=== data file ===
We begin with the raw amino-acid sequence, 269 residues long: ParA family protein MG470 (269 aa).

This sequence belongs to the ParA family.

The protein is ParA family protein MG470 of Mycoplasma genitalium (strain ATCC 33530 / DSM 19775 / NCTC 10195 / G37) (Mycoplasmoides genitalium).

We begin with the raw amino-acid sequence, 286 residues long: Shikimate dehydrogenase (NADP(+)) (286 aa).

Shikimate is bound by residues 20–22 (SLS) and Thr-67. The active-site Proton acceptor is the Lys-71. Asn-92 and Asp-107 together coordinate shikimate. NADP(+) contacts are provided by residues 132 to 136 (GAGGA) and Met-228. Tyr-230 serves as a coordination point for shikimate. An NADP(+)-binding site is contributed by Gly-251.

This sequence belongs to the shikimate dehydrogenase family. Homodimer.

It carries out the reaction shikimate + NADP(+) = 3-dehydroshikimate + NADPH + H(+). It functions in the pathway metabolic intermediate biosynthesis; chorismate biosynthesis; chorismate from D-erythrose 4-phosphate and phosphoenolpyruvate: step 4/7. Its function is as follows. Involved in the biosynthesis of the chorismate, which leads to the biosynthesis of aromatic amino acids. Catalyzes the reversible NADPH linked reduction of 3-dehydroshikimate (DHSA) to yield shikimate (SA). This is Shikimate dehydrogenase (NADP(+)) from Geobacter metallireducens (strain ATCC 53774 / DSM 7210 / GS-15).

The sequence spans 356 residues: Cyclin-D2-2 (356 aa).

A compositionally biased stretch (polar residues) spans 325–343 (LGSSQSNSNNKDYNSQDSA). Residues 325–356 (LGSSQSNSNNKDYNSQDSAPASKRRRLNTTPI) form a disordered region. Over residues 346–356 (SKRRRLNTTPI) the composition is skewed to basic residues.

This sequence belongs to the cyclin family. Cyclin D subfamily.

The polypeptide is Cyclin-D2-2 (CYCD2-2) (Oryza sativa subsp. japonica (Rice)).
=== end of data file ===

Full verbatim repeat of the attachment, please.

We begin with the raw amino-acid sequence, 269 residues long: ParA family protein MG470 (269 aa).

This sequence belongs to the ParA family.

The protein is ParA family protein MG470 of Mycoplasma genitalium (strain ATCC 33530 / DSM 19775 / NCTC 10195 / G37) (Mycoplasmoides genitalium).

We begin with the raw amino-acid sequence, 286 residues long: Shikimate dehydrogenase (NADP(+)) (286 aa).

Shikimate is bound by residues 20–22 (SLS) and Thr-67. The active-site Proton acceptor is the Lys-71. Asn-92 and Asp-107 together coordinate shikimate. NADP(+) contacts are provided by residues 132 to 136 (GAGGA) and Met-228. Tyr-230 serves as a coordination point for shikimate. An NADP(+)-binding site is contributed by Gly-251.

This sequence belongs to the shikimate dehydrogenase family. Homodimer.

It carries out the reaction shikimate + NADP(+) = 3-dehydroshikimate + NADPH + H(+). It functions in the pathway metabolic intermediate biosynthesis; chorismate biosynthesis; chorismate from D-erythrose 4-phosphate and phosphoenolpyruvate: step 4/7. Its function is as follows. Involved in the biosynthesis of the chorismate, which leads to the biosynthesis of aromatic amino acids. Catalyzes the reversible NADPH linked reduction of 3-dehydroshikimate (DHSA) to yield shikimate (SA). This is Shikimate dehydrogenase (NADP(+)) from Geobacter metallireducens (strain ATCC 53774 / DSM 7210 / GS-15).

The sequence spans 356 residues: Cyclin-D2-2 (356 aa).

A compositionally biased stretch (polar residues) spans 325–343 (LGSSQSNSNNKDYNSQDSA). Residues 325–356 (LGSSQSNSNNKDYNSQDSAPASKRRRLNTTPI) form a disordered region. Over residues 346–356 (SKRRRLNTTPI) the composition is skewed to basic residues.

This sequence belongs to the cyclin family. Cyclin D subfamily.

The polypeptide is Cyclin-D2-2 (CYCD2-2) (Oryza sativa subsp. japonica (Rice)).